But first things first, the book outlines the question on everyone’s mind: what would Emily Post think?
“I don’t think she’d be rolling over in her grave,” Lizzie says. “She was a modern woman, and she was someone who changed with the times. I don’t think she would approve of smoking it. I think she would approve of other forms of using it, and how to work with the interactions surrounding it. If it’s a subject that’s going to be legal, you have to know.”
With that out of the way, the book dives into the basic principles, which are rooted in the institute’s long defined focus on being considerate, respectful, and honest in your interactions.
When it comes to cannabis etiquette, a fourth theme emerges: sharing.
She writes: “It was so encouraging to hear people excitedly talk about etiquette in a positive way. Rather than hearing complaints about rudeness and being offended, conversations [during my research] focused on how to be aware and respectful of those around you.”
That research included a good stint of time in Boulder and Denver, exploring the ins and outs of the state’s legal cannabis industry. “I’m a big lover of Colorado,” she shares. “I spent my teen years coming out to hike and go to this summer camp and the Rockies and do western horseback riding. When I was 30, I came out to go stay at a cattle ranch and do some actual cowboy ranching, which was really fun.”
Her trips out here to research Higher Etiquette were really fun as well. “It was really my first destination when I had been working on the proposal.” She connected with Dan Martin, the owner of Boulder-based dispensary Magnolia Road Cannabis Co., who gave her hours of his time when she was first getting rolling on the project.
“I only knew cannabis through an illegal framework at the time. [In Vermont], we did not have legal cannabis, and we certainly still don’t have retail and regulation.”
And, my goodness, she continues, when you get into that world, “the scope of what cannabis looks like in a community is so different. I was literally coming from the land of the good and the bad, and maybe some people who spoke about it liked sativa or indica and the associated affects with them. And then you jump into the real legalized world, that’s not even the case: you’re talking cannabinoids and terpenes and flavonoids. It’s a whole different place.”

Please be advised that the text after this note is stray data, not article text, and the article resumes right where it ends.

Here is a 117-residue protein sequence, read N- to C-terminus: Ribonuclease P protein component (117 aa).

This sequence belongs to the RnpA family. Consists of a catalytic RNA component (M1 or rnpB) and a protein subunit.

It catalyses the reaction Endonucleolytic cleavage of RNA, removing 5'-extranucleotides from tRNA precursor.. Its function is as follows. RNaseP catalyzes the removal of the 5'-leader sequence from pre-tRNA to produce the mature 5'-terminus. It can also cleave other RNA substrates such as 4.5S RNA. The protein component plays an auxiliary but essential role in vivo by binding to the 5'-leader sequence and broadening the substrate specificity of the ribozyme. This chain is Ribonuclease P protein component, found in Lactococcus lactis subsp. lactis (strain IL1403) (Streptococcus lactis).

In 2018, she came out to Colorado for a two-week trip, spending a week actually living at Dan’s house and going with him into the dispensary. “Every day, interviewing his budtenders and sometimes interviewing the patients if they were willing or the customers if they were, spending time talking to people, asking, ‘What is your life with cannabis like?”
The answers she received from that trip and subsequent journeys to other legal markets shaped the book all cannabis consumers should add to their collections today. It covers the basics and the intricacies, from defining terms to establishing rules about who should empty the ashtrays and how often during a consumption-friendly dinner party.
It’s old-school etiquette for a modern world. And there’s a whole lot to love about that.
“At first, the thought was that it would be more of a grifty style book, and I was really appreciative they went down the rabbit hole with me and really joined the Emily Post style of ‘how-to’ with a deeper exploration of the topic.”
—Lizzie Post, on the development of Higher Etiquette
Meet Lizzie Post
On Wednesday, April 10, Tattered Cover’s historic LoDo location is hosting Lizzie for a book talk and signing. It kicks off at 7 p.m., and more details are available at TATTEREDCOVER.COM. Etiquette-interested readers should keep an eye on Sensi’s Instagram page for details about how to win tickets to a private afterparty with the author.
Can’t make it to the reading but still want a signed copy? Sensi will be giving away two signed copies at Sensi Night on April 17 at the EXDO Event Center. Follow Sensi Media Group on Facebook for details.